There is a common belief in education – that visual mathematics is for lower level work, and for struggling or younger students, and that students should only work visually as a prelude to more advanced or abstract mathematics. As Thomas West, author, states, there is a centuries-old belief that words and mathematical symbols are “for serious professionals – whereas pictures and diagrams” are “for the lay public and children”. This idea is an example of a damaging myth in education, and this paper will present compelling brain evidence to help dispel the myth. We will also provide examples of ways that visual mathematics may be integrated into curriculum materials and teaching ideas across grades K-16. The provision of ways to see, understand and extend mathematical ideas has been under developed or missed in most curriculum and standards, that continue to present mathematics as an almost entirely numerical and abstract subject. Yet when students learn through visual approaches, mathematics changes for them, and they are given access to deep and new understandings. The brain evidence we will share, helps us understand the impact of visualizing and seeing, to all levels of mathematics, and suggests an urgent need for change in the ways mathematics is offered to learners.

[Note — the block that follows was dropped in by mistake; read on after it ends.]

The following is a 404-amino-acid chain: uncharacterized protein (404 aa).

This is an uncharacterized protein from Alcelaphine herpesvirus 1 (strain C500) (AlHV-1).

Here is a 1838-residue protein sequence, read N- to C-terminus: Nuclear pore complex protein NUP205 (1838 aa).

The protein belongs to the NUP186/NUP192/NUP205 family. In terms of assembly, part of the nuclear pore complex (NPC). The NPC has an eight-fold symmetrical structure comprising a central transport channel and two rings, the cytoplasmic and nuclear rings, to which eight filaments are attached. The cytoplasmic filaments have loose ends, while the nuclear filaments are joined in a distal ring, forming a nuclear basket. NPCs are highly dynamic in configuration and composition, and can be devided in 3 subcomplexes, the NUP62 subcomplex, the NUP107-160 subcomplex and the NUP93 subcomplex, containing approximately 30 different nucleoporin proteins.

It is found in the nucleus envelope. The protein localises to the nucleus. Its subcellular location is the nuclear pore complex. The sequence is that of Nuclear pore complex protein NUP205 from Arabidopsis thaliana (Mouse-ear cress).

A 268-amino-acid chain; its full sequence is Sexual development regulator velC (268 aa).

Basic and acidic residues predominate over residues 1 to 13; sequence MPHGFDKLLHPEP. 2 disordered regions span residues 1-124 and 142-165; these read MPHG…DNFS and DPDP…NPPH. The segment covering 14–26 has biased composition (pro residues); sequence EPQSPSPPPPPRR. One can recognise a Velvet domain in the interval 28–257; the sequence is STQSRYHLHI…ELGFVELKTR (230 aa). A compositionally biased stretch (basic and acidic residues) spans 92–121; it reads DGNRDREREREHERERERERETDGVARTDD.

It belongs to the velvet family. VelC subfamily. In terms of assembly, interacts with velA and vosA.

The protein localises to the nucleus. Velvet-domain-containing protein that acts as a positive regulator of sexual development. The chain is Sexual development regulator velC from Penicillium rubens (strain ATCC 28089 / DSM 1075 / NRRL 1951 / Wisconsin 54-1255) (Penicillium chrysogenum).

Director at Learning Change Project – Research on society, culture, art, neuroscience, cognition, critical thinking, intelligence, creativity, autopoiesis, self-organization, rhizomes, complexity, systems, networks, leadership, sustainability, thinkers, futures ++
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